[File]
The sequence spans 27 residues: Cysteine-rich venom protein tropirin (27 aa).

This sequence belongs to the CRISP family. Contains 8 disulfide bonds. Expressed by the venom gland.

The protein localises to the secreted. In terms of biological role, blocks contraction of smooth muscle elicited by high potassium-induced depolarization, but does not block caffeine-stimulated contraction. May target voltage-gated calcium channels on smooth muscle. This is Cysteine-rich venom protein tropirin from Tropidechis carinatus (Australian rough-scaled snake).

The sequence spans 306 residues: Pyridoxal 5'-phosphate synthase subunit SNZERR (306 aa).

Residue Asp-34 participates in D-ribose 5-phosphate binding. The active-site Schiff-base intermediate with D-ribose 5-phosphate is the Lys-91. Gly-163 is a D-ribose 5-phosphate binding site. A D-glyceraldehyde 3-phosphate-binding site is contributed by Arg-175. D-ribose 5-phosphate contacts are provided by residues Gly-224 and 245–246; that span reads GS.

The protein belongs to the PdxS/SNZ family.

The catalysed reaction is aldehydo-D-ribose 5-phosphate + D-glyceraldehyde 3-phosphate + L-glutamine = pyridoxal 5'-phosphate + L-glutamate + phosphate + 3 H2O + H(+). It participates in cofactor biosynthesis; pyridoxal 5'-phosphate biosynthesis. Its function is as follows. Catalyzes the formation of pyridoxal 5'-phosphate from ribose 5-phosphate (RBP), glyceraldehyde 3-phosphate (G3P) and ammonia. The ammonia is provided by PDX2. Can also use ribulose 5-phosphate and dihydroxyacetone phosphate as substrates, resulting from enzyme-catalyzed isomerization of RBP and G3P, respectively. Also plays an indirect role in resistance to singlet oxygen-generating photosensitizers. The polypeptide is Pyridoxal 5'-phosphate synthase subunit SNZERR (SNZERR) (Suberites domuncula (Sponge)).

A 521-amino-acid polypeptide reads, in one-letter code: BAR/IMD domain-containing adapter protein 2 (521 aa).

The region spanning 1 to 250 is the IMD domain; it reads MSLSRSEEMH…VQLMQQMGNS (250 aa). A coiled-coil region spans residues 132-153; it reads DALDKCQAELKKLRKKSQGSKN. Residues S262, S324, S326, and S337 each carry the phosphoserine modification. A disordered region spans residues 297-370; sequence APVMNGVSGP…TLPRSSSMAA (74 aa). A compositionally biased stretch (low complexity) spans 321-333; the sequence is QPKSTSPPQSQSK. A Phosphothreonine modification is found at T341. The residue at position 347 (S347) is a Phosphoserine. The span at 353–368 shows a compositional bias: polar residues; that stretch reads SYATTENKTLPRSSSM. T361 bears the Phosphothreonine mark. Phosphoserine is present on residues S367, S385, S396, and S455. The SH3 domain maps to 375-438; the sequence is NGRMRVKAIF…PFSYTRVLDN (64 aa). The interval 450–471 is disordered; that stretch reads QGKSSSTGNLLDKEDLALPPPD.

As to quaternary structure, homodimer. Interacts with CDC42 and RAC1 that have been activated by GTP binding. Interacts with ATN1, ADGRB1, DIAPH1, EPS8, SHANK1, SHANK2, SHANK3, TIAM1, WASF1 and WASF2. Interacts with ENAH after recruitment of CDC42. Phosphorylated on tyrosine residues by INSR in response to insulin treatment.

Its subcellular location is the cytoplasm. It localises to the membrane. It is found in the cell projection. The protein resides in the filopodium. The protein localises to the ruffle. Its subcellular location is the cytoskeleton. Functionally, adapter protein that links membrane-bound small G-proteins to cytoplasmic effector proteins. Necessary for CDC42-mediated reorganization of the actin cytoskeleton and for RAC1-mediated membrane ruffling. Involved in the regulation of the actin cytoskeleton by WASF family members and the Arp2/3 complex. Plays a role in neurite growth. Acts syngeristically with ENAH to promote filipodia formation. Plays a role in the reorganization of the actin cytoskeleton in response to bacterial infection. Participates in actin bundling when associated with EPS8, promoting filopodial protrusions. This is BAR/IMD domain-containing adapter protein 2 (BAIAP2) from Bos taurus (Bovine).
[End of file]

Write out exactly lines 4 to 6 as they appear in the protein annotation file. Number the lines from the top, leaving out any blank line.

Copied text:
The sequence spans 306 residues: Pyridoxal 5'-phosphate synthase subunit SNZERR (306 aa).

Residue Asp-34 participates in D-ribose 5-phosphate binding. The active-site Schiff-base intermediate with D-ribose 5-phosphate is the Lys-91. Gly-163 is a D-ribose 5-phosphate binding site. A D-glyceraldehyde 3-phosphate-binding site is contributed by Arg-175. D-ribose 5-phosphate contacts are provided by residues Gly-224 and 245–246; that span reads GS.

The protein belongs to the PdxS/SNZ family.